One of the most tortured bodies in this mess is the Labour Party, the country’s only hope for domestic welfare and the protection of public services, which lost votes in the Election because of the leadership’s fudged Referendum policy, and will be unelectable again if it doesn’t support the Single Market.
 “Two things are now clear: Brexit involves a series of political choices, an our future relationship with the EU will be inferior to the one we currently enjoy. Sitting on the sidelines is therefore not an option.
For the Labour Party, the challenge is huge. The majority of Labour voters backed remaining in the EU, but a significant proportion did not. As a party we campaigned to Remain, and most of us do not believe the challenges facing the country are best solved by leaving – quite the opposite – but since the referendum we have failed to reach
a common and coherent position…
So, the choice is clear. We can sit back and wait for the consequences of a hard Brexit to become so severe that it topples this terrible Tory government.
Or we can stand up for those who will be worst affected and fight for membership of the Single Market and the Customs Union.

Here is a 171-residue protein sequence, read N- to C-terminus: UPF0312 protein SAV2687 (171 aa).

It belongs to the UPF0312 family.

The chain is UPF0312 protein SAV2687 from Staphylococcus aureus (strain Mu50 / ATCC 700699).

Future generations will not forgive us for inaction or for perceived complicity in a Brexit that damages our country and our economy.” Catherine West MP
THE VITAL LINKS:

New report: Busting Lexit Myths

The Labour Campaign for a Single Market

and the leaked Government report on the adverse effects of Brexit on Britain


Thank all our gods, he’s here again to cheer up a dreary post: the irresistible Will, of the People:
Cavalier King Charles Spaniel by Manet

A woman defined by war

“This is the true story of a woman whose life was defined by war. Like many of her generation, the freedoms that we take for granted were forged fitfully and painfully by their lives.
There were no guidelines for them.
They were modern women in a not yet modern age.”

from War Changes Everything by Melanie Hughes